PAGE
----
GDI + Uncategorized

Exploring GDI+ : Using the Pen

In my tour in exploring GDI+ I explored the Brush object, now its time for some Pen stuff.

While the Brush classes are used to fill shapes, the Pen class is used to frame shapes. However, Pens are not only used for simple frames. Here in this post I show some advanced uses for the Pen. [more]

Some interesting members are :

sealed class Pen : MarshalByRefObject, ICloneable,  IDisposable 
// Constructors
public Pen(Brush brush);
public Pen(Brush brush, float width);
public Pen(Color color);
public Pen(Color color, float width);
// Properties
public Color Color { get; set; }
public CustomLineCap CustomEndCap { get; set; }
public CustomLineCap CustomStartCap { get; set; }
public DashCap DashCap { get; set; }
public float DashOffset { get; set; }
public float[] DashPattern { get; set; }
public DashStyle DashStyle { get; set; }
public LineCap EndCap { get; set; }
public LineJoin LineJoin { get; set; }
public LineCap StartCap { get; set; }
public float Width { get; set;
//Other members removed here.}

As you can see, the pen can be instantiated with a Color or with a defined Brush that means the pen can be one of the Brush TypesI previously wrote about.

In addition to their brushlike behavior, pens have behavior at starting and ending along their length that brushes don’t have. For example, each end can have a different style, as determined by the LineCap enumeration shown next.

Line Caps


You can set different LineCaps for pens in the StartCap and EndCap properties of the Pen, there are predefined caps and custom caps are allowed too.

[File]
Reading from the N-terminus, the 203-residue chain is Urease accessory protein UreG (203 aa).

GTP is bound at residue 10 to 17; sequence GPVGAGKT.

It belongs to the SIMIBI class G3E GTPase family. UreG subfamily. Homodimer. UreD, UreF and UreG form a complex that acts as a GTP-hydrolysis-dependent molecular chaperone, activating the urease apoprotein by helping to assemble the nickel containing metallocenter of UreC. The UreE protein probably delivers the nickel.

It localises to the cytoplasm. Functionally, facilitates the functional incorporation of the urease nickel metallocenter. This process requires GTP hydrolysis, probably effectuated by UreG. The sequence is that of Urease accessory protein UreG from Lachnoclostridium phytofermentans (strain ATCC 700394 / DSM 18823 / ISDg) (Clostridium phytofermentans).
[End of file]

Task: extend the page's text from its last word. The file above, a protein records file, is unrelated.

private void RenderPens1(Graphics g)
using (Pen p = new Pen(Color.Black, 10))
p.EndCap = LineCap.ArrowAnchor;
g.DrawLine(p, new Point(10, 20), new Point(300, 20));
//other pens
p.EndCap = LineCap.Custom;
// width and height of 3 and unfilled arrow head
p.CustomEndCap = new AdjustableArrowCap(3, 3, false);
g.DrawLine(p, new Point(10, 260), new Point(300, 260));


In addition to the ends having special styles the starts can have as well, further more a line can have a dash style, as defined by the DashStyle enumeration.

Dash Style of Pen

        private void RenderPens2(Graphics g)
using (Pen p = new Pen(Color.Black, 10))
{ p.DashStyle = DashStyle.Dash;
g.DrawLine(p, new Point(10, 20), new Point(300, 20));
//other DashStyles
p.DashStyle = DashStyle.Custom;
p.DashPattern = new float[] { 1f, .5f, 2f, .5f, 3f, .5f, 4f };
g.DrawLine(p, new Point(10, 170), new Point(300, 170)); } }

As you can notice in the members of the Pen, the DashCap property which also accepts a LineCap enumeration, so you can take more control over the line that appears.
Thats all for this part. Happy Coding.

PensForm.cs (2.86 kb)

GDI + Uncategorized

Exploring GDI+ : Using The Brush

Brush HierarchyOne of the core classes in the GDI+ framework built in .Net is the Brush class. There are 5 types of Brushes in .Net that help you to color your objects by lot of variations the five types are as shown in the figure :



The 5 types as shown are :

SolidBrush Defines a brush of a single color. Brushes are used to fill graphics shapes, such as rectangles, ellipses, pies, polygons, and paths.
HatchBrush Defines a rectangular brush with a hatch style, a foreground color, and a background color.
LinearGradientBrush Encapsulates a Brush with a linear gradient.
PathGradientBrush Encapsulates a Brush object that fills the interior of a GraphicsPath object with a gradient.
TextureBrush Each property of the TextureBrush class is a Brush object that uses an image to fill the interior of a shape.

I have built a simple application that uses and shows the output of each brush, remember that options of each bursh is not limited to my sample, there are much more one can do using these brushes.

solid hatch linearGradient

pathGradient texture

Sample Application Code :

Exploring GDI+ (13.24 kb)